Myanmar expels UN envoy 

Myanmar has banned the United Nations Special Rapporteur on human rights, Yanghee Lee, investigating the crackdown in Rakhine State, claiming an earlier report by her was biased and unfair. 

Lee was informed that her access to the country was being denied and cooperation withdrawn.

The South Korean academic said she was told the decision was based on a statement she made after her last visit in July, when she denounced the government’s rights record and its treatment of the Rohingya.

“I am puzzled and disappointed by this decision by the Myanmar government,” she said. “This declaration of non-cooperation with my mandate can only be viewed as a strong indication that there must be something terribly awful happening in Rakhine, as well as in the rest of the country.”

Nay Pyi Taw spokesman Zaw Htay told the media that Lee “is not impartial and objective when conducting her work, there is no trust in her”.

Amnesty International called the ban “outrageous”.

“It is a further indication that authorities will do anything they can to avoid international scrutiny of their human rights record,” said James Gomez of the rights group.

The ban came after the Burmese media reported that a grave with 10 bodies had been found at Inn Din, north of the Rakhine capital, Sittwe. Photos released by the armed forces showed a grave being exhumed and multiple bodies.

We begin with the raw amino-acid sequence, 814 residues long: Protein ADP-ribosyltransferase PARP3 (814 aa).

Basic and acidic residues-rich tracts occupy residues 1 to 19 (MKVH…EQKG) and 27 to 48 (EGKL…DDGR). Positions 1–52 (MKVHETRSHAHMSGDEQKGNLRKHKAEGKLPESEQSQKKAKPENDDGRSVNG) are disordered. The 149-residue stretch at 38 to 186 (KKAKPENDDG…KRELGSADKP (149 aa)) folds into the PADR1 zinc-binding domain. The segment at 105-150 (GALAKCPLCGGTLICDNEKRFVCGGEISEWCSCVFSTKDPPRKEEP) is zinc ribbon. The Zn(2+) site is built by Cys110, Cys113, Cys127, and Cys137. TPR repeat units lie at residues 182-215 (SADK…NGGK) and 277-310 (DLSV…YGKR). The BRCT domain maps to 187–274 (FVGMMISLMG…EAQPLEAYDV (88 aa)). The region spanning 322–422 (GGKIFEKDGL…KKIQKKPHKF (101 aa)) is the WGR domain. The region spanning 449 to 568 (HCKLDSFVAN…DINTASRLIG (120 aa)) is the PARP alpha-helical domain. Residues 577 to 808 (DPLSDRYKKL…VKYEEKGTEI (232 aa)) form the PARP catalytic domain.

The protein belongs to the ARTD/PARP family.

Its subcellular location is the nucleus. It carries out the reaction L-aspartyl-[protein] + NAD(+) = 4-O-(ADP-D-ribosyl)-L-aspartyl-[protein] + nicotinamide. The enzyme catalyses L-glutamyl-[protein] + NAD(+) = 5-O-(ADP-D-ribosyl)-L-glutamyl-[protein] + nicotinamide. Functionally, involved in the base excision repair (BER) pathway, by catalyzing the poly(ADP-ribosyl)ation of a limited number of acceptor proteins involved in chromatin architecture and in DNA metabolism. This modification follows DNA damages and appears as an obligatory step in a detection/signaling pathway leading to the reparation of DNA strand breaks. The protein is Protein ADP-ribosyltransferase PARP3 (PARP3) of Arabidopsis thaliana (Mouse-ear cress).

The army said an investigation would be carried out, according to the pro-military Global New Light of Myanmar newspaper.

AFP and Irrawaddy reported that the killings could have happened up to a year ago and the bodies had not been identified.

More than 650,000 Rohingya Muslims have crossed the Bangladesh border since renewed violence broke out in late August. Both the UN and US have called the violence ethnic cleansing with other agencies using the word genocide.

Médecins Sans Frontières reported that at least 6,700 Rohingya were killed in attacks during the first month after the crackdown began on August 25.

“They don’t want anybody to come in, either because they really are trying to hide something or I’m not sure, because they say one thing, that there’s nothing to hide, but then they deny access,” Lee told the media.

The recent arrest of two Reuters journalists has added fuel to allegations that the government is hiding serious crimes.

 

Rohingya refugees in Kutapalong camp near Cox’s Bazar, Bangladesh. Picture credit: Flickr